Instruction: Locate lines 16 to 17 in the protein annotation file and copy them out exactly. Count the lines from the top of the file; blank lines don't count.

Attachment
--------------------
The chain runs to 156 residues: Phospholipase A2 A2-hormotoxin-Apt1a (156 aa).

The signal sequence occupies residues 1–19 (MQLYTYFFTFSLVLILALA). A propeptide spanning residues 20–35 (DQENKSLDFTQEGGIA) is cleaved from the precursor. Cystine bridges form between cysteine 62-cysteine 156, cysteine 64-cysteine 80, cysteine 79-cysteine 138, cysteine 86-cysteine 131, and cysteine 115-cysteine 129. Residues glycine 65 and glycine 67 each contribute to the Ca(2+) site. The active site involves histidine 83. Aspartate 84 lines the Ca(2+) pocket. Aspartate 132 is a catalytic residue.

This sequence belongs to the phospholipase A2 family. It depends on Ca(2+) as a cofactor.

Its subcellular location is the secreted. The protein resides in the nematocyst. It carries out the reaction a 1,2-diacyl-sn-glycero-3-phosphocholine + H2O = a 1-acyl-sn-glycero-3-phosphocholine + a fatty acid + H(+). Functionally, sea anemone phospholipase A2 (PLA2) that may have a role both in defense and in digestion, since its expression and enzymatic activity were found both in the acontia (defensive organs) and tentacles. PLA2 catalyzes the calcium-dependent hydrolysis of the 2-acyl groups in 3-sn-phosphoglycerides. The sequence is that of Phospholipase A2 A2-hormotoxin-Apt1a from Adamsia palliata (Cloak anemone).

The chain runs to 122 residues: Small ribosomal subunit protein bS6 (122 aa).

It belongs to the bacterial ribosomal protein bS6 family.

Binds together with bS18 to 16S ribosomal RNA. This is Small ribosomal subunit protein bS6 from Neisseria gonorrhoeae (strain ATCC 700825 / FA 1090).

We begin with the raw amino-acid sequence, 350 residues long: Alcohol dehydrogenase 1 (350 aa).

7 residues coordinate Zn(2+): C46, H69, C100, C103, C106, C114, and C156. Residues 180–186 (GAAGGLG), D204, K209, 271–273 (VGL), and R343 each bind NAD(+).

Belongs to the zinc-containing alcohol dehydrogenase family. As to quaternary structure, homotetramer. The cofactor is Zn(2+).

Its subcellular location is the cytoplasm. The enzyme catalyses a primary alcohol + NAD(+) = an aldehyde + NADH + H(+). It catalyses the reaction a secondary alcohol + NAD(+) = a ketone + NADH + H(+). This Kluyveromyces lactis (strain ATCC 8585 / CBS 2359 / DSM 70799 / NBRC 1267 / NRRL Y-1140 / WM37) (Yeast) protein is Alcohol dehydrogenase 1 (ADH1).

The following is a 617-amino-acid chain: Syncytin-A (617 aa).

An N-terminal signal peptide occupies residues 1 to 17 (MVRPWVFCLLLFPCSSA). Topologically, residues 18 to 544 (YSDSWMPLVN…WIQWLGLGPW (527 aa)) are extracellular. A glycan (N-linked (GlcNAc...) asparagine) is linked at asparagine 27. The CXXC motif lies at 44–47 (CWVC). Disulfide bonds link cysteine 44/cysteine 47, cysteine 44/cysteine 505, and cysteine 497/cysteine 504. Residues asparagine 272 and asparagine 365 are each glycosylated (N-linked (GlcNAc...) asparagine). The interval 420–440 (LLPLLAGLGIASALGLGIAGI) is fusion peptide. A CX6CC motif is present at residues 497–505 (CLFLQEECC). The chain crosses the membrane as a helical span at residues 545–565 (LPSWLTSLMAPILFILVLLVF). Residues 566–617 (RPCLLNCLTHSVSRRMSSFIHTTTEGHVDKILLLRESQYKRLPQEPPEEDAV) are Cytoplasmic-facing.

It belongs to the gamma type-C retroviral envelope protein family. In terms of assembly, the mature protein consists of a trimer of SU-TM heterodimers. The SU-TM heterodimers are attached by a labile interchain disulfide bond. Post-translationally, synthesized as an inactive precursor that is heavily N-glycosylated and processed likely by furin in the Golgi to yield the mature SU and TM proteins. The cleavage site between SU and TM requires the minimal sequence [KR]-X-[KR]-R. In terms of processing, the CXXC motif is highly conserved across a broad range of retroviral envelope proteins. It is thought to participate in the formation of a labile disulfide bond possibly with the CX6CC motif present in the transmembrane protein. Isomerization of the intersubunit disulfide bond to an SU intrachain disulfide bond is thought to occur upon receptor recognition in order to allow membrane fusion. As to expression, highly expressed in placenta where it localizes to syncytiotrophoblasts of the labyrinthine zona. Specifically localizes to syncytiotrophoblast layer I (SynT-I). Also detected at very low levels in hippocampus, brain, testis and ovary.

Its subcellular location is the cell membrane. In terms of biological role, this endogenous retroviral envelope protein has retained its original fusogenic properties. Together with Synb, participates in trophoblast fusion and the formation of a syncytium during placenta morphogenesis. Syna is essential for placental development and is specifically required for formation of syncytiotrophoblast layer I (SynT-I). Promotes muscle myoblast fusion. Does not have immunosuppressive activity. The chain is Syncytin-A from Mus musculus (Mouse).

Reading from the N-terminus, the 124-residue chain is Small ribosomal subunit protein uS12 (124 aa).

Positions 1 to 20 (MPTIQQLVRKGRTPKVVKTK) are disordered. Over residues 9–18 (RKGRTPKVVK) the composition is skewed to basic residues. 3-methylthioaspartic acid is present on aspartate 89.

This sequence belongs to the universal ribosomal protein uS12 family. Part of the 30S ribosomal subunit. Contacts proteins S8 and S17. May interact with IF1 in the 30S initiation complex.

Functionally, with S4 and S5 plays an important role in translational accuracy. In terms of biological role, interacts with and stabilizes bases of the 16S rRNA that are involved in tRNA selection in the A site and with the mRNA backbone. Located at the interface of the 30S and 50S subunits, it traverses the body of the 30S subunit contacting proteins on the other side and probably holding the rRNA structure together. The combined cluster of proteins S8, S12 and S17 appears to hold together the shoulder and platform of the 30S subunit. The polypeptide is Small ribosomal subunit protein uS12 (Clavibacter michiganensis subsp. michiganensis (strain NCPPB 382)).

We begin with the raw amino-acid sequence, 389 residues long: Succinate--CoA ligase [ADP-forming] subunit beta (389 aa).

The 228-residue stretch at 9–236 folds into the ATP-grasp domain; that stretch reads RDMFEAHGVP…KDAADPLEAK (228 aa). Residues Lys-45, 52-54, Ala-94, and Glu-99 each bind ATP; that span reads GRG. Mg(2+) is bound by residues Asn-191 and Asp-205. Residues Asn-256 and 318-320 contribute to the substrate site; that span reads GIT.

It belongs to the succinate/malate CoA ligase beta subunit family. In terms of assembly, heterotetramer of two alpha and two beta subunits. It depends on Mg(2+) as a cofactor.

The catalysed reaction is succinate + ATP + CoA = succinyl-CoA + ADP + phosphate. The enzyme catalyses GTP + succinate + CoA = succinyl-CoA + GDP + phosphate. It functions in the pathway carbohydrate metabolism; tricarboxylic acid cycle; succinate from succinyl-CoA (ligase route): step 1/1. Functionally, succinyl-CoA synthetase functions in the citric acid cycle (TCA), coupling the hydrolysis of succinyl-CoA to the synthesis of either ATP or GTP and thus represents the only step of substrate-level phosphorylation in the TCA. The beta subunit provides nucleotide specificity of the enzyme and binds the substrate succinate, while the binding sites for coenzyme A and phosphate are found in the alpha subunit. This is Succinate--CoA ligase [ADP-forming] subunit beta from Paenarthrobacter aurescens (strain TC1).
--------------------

Reading from the N-terminus, the 124-residue chain is Small ribosomal subunit protein uS12 (124 aa).

Positions 1 to 20 (MPTIQQLVRKGRTPKVVKTK) are disordered. Over residues 9–18 (RKGRTPKVVK) the composition is skewed to basic residues. 3-methylthioaspartic acid is present on aspartate 89.